Climate ChangeEnvironment

Thwaites glacier “breath” anticipates its irreversible melting

If it melts completely, the Thwaites Glacier would increase the global sea level by 60 cm

One of the most unstable and large glacial languages in Antarctica could melt much earlier than expected. Already within 10-20 years, the Thwaites Glacier could surpass the point beyond which its melting is destined to accelerate. If it melts completely it would cause a rise in sea levels around the world of 60 centimeters.

The cause? The intrusion of sea water – warmer – under the glacier. The phenomenon has long been known as well as its contribution to overall instability. But for the first time, an international team of researchers managed to get direct evidence of the extent of the intrusion and recalculate its impact.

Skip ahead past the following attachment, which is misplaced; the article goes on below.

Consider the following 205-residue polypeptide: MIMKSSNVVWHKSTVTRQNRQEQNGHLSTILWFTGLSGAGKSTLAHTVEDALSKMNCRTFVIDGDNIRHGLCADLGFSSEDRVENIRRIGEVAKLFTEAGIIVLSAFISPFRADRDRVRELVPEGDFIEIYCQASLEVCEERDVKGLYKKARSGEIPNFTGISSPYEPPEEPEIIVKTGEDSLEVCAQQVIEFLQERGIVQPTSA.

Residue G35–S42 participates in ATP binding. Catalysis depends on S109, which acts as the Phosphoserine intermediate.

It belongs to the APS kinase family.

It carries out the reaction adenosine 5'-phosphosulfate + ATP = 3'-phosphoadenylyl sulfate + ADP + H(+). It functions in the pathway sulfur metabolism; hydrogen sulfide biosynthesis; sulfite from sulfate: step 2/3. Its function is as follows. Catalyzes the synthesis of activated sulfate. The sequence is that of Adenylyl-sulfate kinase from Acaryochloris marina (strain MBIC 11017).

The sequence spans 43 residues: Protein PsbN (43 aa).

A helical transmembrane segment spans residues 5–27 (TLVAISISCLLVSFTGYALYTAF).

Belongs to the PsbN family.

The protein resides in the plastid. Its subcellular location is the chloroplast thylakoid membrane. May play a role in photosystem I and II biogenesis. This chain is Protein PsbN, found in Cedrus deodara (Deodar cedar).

The tides make the Thwaites glacier “breathe”

Thanks to the use of satellite images, the authors of the study published on PNAS have “corrected” the models most used today to evaluate the future behavior of the Thwaites glacier. So far, these models are based on a clear transition between ice anchored to the underlying rock and floating ice at sea, excluding fusion at the transition point.

Melting glaciers in Antarctica, could be 15% more consistent than expected

But new evidence shows that melting the glacier is more like “breathing. The intrusion of sea water occurs at regular intervals, dictated by the tides, and causes the glacier to rise and descend cyclically, part of the glacier anchored to the rock. A significant fact, also because the most consistent fusion occurs precisely when the first contact between ice and seawater occurs. The size and geography of Thwaites help determine how fast an accelerated melting can be triggered, as the tongue has a width of 120 km and a thickness of about 1.2 km.

“Thwaites is the most unstable place in Antarctica and contains the equivalent of 60 centimeters of sea level rise,” stresses Christine Dow of the University of Waterloo and co-author of the study. “The concern is that we are underestimating the speed at which the glacier is changing, which would be devastating for coastal communities around the world”.

Related Articles

Back to top button